The enhanced myocardial efficacy and recovery by aspiration of liberated debris (EMERALD) trial failed to show any improvement in microvascular flow, reperfusion success, infarct size, and event-free survival in patients with STEMI undergoing primary PCI with a balloon occlusion and aspiration distal microcirculatory protection system.43 In the large AngioJet rheolytic thrombectomy in patients undergoing primary angioplasty for acute myocardial infarction (AiMI) trial, 480 patients with STEMI were randomly assigned to either AngioJet plus direct PCI or to direct PCI alone(Ali A, Annual international meeting TCT, Washington, 2004). This multicentre, prospective clinical trial did not find a significant reduction in MI size with the use of thrombectomy. Moreover, while this study was not powered for clinical end points, group mortality differed significantly, with a remarkably low mortality in the control arm. Differences in both thrombectomy systems and patient selection can explain such divergences with our findings. In the AiMI trial, TIMI flow grade 0 was found in baseline angiography of only 55% of patients in the thrombectomy group and in 53% of controls, and an absent or minimal thrombus was reported in 23% and in 27%, respectively. Conversely, the present study enrolled only patients with angiographically identifiable thrombus, where a thrombectomy device should be more useful. The present study was not intended or powered to evaluate the potential clinical benefits of aspiration thrombectomy in patients with STEMI at six months.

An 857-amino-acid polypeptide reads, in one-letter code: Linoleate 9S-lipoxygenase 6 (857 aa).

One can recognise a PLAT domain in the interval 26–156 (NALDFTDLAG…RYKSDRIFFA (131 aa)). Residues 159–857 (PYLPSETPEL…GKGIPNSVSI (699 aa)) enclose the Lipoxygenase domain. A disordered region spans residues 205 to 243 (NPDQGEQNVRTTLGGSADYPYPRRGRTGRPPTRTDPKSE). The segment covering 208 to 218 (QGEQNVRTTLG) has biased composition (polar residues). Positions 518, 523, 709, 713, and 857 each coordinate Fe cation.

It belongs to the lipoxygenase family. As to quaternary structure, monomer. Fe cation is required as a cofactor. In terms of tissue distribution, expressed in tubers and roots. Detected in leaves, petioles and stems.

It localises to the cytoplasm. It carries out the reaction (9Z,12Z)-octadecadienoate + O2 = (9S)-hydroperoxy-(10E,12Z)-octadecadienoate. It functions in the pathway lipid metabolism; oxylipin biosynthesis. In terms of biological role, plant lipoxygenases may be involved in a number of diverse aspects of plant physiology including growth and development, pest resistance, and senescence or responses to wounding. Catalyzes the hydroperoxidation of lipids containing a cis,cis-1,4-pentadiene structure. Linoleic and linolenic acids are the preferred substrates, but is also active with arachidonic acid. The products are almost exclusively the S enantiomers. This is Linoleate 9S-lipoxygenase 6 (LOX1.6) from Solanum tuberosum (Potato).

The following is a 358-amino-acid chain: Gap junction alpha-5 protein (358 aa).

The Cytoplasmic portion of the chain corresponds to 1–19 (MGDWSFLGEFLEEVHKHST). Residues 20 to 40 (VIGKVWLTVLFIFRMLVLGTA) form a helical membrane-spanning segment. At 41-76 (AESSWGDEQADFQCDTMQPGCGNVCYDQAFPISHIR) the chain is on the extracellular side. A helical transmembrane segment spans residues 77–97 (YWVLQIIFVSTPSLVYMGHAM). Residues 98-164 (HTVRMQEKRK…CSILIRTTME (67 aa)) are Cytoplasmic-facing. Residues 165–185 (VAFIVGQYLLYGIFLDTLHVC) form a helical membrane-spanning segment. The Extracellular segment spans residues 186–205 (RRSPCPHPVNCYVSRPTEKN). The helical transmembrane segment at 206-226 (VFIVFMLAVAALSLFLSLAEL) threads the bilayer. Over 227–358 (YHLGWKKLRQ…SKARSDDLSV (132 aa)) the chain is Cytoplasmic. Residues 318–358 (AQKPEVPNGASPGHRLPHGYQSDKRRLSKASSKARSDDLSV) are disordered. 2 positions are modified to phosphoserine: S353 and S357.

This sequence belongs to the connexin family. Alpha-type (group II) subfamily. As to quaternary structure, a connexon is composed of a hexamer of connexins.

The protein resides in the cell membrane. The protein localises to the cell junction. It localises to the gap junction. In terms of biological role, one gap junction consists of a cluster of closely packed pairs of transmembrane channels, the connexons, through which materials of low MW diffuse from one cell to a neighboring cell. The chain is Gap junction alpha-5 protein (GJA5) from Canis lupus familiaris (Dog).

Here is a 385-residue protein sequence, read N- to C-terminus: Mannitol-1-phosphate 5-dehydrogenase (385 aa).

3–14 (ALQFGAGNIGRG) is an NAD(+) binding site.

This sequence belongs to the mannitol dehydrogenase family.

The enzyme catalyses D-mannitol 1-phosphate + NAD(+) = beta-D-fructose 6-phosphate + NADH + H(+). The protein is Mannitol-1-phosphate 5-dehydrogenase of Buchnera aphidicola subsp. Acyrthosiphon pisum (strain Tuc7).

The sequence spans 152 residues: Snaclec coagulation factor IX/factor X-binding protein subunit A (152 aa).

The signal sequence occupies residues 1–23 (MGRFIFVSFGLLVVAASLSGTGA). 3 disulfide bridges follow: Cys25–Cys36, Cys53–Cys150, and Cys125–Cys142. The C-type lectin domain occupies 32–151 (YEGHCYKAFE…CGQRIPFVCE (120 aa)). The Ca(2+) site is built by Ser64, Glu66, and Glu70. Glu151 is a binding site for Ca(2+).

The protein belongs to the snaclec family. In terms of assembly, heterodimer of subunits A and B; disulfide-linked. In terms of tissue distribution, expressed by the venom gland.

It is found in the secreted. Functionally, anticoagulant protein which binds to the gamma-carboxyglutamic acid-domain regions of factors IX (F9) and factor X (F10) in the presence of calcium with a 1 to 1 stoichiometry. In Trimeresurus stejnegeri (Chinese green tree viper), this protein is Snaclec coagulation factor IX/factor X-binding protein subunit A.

Impact of thrombectomy on LV remodelling

Kondo et al44 described the effects of intracoronary thrombectomy on LV remodelling in 109 patients with STEMI who underwent PCI plus thrombus aspiration with the Rescue catheter and 86 controls treated with conventional PCI. The incidence of LV remodelling, evaluated by cine angiography, was significantly lower in the thrombectomy group at six months. No differences were observed in cardiac events, including death, reinfarction, and target vessel revascularisation or changes in EF during follow up. Even in our series, only a slight but not significant improvement in EF and WMSi was observed among patients without progressive dilatation throughout follow up. These findings may be related to the presence and extension of viable myocardium, the severity of LV dilatation, and the accuracy of echocardiography in assessing EF.45,46 Kondo et al44 reported the outcomes of a retrospective cohort of unselected types of STEMI, compared with our study; importantly, only 66% of their patients had an initial TIMI 0 flow and the authors did not specify whether the Rescue system was used in the presence of visible thrombus only. In addition, a coronary stent was implanted in only 34% of patients randomly selected for thrombectomy and in 67% of controls, and none of the patients received glycoprotein IIb/IIIa inhibitors.


Compared with conventional stenting, in patients with intracoronary visible thrombus, pretreatment with aspiration thrombectomy during primary PCI improves the parameters of myocardial tissue perfusion. These findings appear to be associated with a significantly lower incidence of LV remodelling at six months in patients presenting with anterior STEMI.


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  • Published Online First 26 October 2005

  • Competing interests: None declared

  • Part of this paper was accepted for the Annual Meeting of the European Society of Cardiology, Stockholm, 3–7 September 2005.